You are all so great - Again, I truly appreciate all your help - My mind's buzzing with new and improved ideas - Rome? Really? I just didn't think we'd have the time - but we can do the two weekends, providing our Spring Break dates coincide (I teach and have my dates - but my daughter's school is lagging) - This is all getting to seem real and exciting. I haven't mentioned that she is an Agatha Christie fan so any train travel after the Orient Express always makes her feel adventurous. So maybe Rome. too....When I was there all those years ago, I flew into and out of Munich, took an overnight to Italy, stayed in Riva and then five days in Florence. I always had a horror of trying to cram too much in. But you all think three cities is do-able?
Look at some of the European airlines that fly out of JFK - for example Lufthansa. They have 4 or 5 flights a day from both Frankfurt and Munich to Venice. And British Air through London...... You cannot fly from Florence to the US you have to go to Milan or Rome (I'd choose Rome and spend a couple of days there!) Delta has direct flights in and out of Venice so you could consider it for departure or arrival There are a number of nice reasonably priced hotels in the Cannaregio area between the station and Rialto. Easy walking to the main sites and also handy for the vaporetto which will take you to the station or to San Marco. It might be hard to rent an apartment for a couple of days. You don't want to be lugging suitcases through Venice streets - they are cobbles and have many bridges, often with stairs - hard work with suitcases of any sort, so take the vaporetto. Get a Vaporetto pass - there are a number of options - 1 day, 2 days etc. and they are a good deal and you can hop on hop off as needed. As your daughter is into art - I do recommend the Guggenheim Museum - a lovely small villa full of interesting modern art and sculpture. There is also a very nice cafe for lunch in a lovely tree shaded garden. Quite honestly the whole thing was a refreshing change after all those renaissance masterpieces!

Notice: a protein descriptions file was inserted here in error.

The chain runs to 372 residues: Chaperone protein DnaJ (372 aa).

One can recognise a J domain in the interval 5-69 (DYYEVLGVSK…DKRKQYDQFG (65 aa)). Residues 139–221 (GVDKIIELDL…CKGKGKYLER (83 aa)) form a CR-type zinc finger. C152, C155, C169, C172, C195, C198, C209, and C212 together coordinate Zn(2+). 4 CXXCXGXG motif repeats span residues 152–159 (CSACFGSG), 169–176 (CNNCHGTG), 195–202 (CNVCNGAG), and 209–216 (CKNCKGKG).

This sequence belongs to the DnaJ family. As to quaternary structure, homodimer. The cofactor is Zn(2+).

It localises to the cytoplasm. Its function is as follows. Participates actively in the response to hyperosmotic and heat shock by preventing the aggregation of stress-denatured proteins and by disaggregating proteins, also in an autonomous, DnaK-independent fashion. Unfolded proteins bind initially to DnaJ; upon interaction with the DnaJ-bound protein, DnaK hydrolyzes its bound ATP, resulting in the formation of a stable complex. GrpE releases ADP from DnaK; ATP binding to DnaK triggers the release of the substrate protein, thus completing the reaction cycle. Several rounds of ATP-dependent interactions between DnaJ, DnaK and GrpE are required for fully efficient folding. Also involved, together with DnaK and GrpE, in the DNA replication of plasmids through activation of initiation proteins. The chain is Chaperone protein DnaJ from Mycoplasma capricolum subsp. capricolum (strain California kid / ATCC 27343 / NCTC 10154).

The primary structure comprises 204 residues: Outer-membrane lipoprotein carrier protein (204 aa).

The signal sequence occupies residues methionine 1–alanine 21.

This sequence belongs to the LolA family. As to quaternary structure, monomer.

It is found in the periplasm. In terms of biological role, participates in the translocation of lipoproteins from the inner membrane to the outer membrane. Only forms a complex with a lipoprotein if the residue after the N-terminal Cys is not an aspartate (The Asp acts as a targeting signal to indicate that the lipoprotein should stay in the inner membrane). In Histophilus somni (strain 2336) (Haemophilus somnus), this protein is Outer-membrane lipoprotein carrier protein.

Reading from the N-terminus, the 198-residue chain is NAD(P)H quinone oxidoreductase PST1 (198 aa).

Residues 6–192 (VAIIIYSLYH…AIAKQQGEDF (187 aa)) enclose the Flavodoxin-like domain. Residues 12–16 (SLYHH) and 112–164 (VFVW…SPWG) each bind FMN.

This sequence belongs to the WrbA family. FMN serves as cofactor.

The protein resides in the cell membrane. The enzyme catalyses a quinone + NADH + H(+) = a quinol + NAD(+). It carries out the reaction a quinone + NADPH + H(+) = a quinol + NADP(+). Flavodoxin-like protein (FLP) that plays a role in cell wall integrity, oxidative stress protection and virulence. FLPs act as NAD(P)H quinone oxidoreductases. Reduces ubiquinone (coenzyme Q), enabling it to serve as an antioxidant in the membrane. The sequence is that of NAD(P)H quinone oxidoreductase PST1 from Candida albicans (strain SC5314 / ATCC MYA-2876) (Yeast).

Kate Have you looked at the RS tour for Venice-Florence-Rome in 8 Days? It was a relief to have all the details taken care of, and we learned much more about architecture history and art than we would have on our own. They havent posted the 2014 dates yet, but they should have one around Easter.
If your daughter wants to "wallow" in Renaissance art and architecture, you need at least 3 days in Florence. I am a firm believer in "less is more." Stretch your trip as long as you can, and stick to Venice and Florence. Rome needs more than a couple of days and it will be packed with tourists during Easter week. Save it for next time. Venice is an easier first stop, there is lots to enjoy while getting over the jetlag - riding the vaporetto on the canals, wandering on foot and stopping for gelato or coffee, soaking up the atmosphere. I'd start in Venice, then go on to Florence. You could also spend a day in lovely Verona if you take an early train, leave your bags at the station and then an evening train to Florence (or from Florence to Venice). Then go back to Venice for your last night. For me, it's worth changing hotels one more time to start the trip in Venice. I agree about spending your last night in the city you are flying home from. From Florence you can take easy day trips to Siena, San Gimignano, and other places. Just about everything in Florence is close. It's only about a 10-15 minute walk from the train station to the Duomo.
I'm a believer in less is more, also, but for a first timer, with ten days on the ground you can do Venice, Florence and Rome with an open jaw flight, either into Rome and out of Venice or into Venice and out of Rome. Florence is between them. Why not?!